How To Remove Christmas Tree Sap From Every Surface, Including Children
Having a real Christmas tree is the best way to get your house to smell like that sweet piney scent. But like most good things, there’s a downside to having a real tree — trees have sap, and that stickiness is going to end up pretty much everywhere. Knowing how to remove Christmas tree sap from whatever it’s stuck on — whether it's your car’s interior or exterior, your kids’ clothes, your hands, a living room rug, honestly maybe even your dog — will make you much more holly and jolly. And you thought standing out in the cold to pick your tree was the only real downfall. (Well, that and trying to get it in the stand. And making sure there aren't any holes. And that the branches are nice and full. And watering it.)
Luckily, if you catch a sap stain early enough, with a little creativity and elbow grease, even the stickiest of marks can be cleaned off most surfaces. Before you vow to get a fake Christmas tree next year, read on for clever ways to remove tree sap from almost anywhere (including your kids' hands, which is an important skill to have if you don’t want every inch of your home covered in the sweet stuff).
1. Car Exterior
How come in all of the quintessential Christmas movies they never show the cheerful family pulling the tree off the car's roof only to find it covered in thick sap? If you're transporting your own tree, chances are there will be stickiness leftover on the car, which can damage the paint if it sits for too long.
Oily products help to dissolve sap, so you can try putting Avon's Skin So Soft, WD-40, or even bacon grease directly on the stain and letting it sit for at least five minutes before gently rubbing it off with a clean cloth. You can also try washing your car, then drying it, which gives you a clean base before you tackle the mark. Then put a small amount of Turtle Wax's Bug & Tar Remover on a clean washcloth, per Cars, and let the cloth sit on top of the area for a few minutes, then rub until it's all off. The steps may have to be repeated a few times depending on how large the sap stain is, and once it's clean, be sure to follow with a quick wax product so there aren't any dull spots on your car.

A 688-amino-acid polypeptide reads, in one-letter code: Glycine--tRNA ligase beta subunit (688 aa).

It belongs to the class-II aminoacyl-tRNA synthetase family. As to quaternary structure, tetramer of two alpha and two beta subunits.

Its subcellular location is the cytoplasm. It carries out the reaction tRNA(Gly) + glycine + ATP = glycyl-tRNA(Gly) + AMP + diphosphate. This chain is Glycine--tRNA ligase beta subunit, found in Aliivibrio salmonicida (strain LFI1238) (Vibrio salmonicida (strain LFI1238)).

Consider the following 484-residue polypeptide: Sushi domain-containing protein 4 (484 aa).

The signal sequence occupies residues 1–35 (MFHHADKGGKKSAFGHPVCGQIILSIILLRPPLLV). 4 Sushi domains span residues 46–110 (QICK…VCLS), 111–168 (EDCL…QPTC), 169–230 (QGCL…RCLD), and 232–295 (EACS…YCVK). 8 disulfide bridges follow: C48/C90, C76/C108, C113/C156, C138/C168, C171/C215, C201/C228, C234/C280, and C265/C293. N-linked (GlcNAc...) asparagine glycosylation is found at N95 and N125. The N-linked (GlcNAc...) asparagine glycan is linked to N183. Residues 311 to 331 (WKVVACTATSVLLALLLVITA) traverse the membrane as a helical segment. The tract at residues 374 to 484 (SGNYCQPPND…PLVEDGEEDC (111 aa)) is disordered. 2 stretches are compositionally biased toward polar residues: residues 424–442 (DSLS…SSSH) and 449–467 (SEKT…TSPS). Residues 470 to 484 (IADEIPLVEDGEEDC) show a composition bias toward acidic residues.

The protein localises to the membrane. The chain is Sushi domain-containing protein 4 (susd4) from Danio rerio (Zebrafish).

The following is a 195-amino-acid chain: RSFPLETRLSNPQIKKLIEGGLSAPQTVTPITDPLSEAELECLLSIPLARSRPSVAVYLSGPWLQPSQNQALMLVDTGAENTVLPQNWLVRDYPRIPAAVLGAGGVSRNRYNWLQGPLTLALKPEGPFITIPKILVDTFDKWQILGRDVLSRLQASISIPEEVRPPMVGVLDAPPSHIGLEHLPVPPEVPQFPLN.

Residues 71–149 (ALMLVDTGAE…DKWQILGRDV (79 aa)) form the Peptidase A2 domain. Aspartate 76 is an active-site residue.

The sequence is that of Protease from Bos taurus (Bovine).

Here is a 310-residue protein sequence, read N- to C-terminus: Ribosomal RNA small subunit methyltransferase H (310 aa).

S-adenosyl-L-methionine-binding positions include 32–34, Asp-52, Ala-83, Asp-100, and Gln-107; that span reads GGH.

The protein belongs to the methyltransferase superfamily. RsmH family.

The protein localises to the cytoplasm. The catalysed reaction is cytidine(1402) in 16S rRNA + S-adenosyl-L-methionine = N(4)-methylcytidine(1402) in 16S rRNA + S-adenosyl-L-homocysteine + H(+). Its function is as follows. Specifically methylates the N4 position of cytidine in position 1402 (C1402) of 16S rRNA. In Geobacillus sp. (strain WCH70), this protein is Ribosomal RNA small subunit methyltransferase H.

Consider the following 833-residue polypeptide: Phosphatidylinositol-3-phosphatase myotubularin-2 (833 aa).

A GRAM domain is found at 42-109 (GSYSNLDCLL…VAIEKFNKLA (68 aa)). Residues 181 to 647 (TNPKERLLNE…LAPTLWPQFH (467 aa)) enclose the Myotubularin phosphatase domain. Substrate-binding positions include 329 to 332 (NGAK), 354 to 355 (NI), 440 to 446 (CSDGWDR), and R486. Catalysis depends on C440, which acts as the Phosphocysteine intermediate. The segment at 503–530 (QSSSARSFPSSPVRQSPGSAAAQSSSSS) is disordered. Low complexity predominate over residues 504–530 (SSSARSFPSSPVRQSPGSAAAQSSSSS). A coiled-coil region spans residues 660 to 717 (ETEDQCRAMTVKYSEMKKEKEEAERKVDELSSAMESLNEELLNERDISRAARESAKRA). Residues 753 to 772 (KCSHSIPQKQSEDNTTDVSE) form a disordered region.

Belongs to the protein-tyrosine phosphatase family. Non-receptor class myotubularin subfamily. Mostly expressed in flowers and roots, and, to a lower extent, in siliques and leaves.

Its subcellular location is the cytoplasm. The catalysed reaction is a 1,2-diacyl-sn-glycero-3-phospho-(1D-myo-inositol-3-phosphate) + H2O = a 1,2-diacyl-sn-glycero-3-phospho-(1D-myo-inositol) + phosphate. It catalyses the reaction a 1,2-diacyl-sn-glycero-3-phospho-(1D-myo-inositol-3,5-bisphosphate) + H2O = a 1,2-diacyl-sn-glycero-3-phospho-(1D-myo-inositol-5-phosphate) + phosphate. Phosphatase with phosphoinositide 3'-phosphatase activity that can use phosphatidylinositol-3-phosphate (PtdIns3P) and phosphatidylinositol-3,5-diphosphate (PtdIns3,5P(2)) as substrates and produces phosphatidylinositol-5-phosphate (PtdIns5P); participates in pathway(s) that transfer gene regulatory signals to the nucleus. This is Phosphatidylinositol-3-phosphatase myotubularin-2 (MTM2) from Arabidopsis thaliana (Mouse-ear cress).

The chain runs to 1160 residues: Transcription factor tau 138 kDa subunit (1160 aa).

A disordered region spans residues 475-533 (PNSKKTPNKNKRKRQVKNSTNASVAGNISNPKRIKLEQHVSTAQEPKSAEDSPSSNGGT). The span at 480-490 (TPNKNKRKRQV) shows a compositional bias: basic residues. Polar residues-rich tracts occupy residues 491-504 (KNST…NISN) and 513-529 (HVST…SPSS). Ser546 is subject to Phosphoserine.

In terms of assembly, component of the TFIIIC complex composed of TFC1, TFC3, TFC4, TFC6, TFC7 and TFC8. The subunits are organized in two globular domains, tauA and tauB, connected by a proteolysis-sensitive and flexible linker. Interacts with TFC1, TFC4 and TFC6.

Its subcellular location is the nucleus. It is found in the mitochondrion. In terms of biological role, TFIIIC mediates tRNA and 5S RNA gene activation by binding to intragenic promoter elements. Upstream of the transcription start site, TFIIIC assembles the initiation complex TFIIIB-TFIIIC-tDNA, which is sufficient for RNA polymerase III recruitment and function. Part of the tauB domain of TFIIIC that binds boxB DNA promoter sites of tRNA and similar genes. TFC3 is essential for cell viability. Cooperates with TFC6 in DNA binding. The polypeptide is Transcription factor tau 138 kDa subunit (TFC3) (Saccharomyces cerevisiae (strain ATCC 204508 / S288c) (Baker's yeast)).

2. Car Interior
It's hard to get a large Christmas tree into your car, but smaller trees, wreaths, or garlands may also end up leaving sap on your seats.
The best way to clean a car's interior will vary depending on if you have leather or fabric upholstery. For leather seats, something oil-based like WD-40 or even peanut butter are recommended, per How To Clean Stuff, to dissolve the sap. These can be followed with gentle soap and water, then a light leather conditioner so the spot doesn't look dry.
Fabric seats seem a bit trickier, but it's still possible to clean off a sap mark, and the answer may be as simple as hand sanitizer. "Rubbing alcohol (or hand sanitizer) is the ticket to safely removing sap from carpeted floor mats, fabric upholstery or seat covers," cleaning expert Jolie Kerr told Town & Country.
3. Clothes & Fabric